This time through, the river crossings actually looked like rivers instead of wide brown lakes.
Nashville city planners have handled the trucks well with efficient bypass roads.
The road then got steeper and curvier, pushing through the Appalachian foothills.
Along this stretch I saw large numbers of cabs driving without loads; they are burning fuel without a job to pay for it.
I finally realized the drivers are doing the exact same thing I am, trying to get home for Thanksgiving.
By the time I reached Crab Orchard (yes, the real town name) I was sick of being in the car, and really needed a break.
My guidebook revealed something sweet, Ozone Falls
, a major waterfall only ten minutes from the
View of the downstream valley from the top of Ozone Falls
I flew right by it back in April on my drive to Falls Creek Falls (see Winding Roads and Falling Water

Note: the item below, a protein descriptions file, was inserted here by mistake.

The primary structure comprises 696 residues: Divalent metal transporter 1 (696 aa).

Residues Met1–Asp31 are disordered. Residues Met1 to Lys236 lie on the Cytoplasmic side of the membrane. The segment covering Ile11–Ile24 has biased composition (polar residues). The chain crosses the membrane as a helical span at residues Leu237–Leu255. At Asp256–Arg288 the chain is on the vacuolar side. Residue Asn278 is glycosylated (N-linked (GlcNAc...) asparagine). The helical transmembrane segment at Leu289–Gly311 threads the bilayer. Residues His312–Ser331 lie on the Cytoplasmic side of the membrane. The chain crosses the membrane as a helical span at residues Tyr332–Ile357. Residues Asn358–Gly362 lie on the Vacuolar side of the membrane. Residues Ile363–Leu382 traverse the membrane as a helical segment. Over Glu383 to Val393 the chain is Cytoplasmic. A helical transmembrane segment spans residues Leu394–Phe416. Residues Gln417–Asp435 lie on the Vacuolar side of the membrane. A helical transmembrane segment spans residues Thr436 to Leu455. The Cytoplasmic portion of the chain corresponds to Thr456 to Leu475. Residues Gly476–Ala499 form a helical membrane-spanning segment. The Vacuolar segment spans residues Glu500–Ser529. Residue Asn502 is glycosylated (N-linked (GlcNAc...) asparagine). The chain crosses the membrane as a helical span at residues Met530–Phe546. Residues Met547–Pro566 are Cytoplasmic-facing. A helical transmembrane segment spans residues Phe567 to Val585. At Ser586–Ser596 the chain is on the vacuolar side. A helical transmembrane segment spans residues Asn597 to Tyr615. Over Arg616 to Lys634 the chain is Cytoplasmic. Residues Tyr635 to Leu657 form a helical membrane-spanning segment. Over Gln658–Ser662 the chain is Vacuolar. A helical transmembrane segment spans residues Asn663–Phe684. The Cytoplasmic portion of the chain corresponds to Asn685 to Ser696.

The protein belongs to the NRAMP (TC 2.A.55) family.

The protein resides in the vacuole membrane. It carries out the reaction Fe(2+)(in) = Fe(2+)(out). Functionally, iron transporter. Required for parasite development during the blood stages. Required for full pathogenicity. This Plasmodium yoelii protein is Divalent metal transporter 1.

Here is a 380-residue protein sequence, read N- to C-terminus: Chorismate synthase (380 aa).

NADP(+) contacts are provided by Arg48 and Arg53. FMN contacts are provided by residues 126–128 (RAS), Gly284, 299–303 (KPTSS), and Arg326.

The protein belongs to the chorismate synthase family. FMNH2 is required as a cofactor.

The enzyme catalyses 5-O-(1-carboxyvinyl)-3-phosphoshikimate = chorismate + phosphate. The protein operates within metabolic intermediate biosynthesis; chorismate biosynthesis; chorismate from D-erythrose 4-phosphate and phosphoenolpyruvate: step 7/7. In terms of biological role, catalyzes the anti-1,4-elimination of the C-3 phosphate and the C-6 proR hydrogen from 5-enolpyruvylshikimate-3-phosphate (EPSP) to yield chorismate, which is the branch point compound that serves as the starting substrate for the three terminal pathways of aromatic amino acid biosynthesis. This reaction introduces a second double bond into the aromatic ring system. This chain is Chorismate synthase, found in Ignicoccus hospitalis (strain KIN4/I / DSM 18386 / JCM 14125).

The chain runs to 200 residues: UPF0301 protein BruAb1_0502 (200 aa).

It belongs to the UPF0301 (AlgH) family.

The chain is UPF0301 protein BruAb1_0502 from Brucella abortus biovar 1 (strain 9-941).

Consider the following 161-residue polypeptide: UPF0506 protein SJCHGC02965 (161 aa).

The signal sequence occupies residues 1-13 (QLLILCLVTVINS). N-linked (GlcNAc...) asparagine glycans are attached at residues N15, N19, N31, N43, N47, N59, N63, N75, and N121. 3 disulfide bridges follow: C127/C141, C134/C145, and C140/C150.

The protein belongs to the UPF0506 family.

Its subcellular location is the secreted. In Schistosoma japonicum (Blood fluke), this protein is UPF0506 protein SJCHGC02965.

After the exit, the road twisted up the side of a mountain valley.
It quickly reached a dirt parking lot next to a bridge over a stream, with a weathered bulletin board containing no signs.
I figured this had to be it.
An obvious stretch of bare rock
led away from the parking lot through the trees.
After a few minutes it reached an exposed cliff with a view of a gorge beyond.
Pine trees grew in cracks.
The cliff had no guardrails, a major concern with the rock wet from rain.
Very carefully, I picked my way to the edge, where I saw a long single drop waterfall in a big grotto.
Ozone Falls is 110 feet high.
The view from the top was nice, but the view from the bottom must be spectacular.
I really wanted to get down there.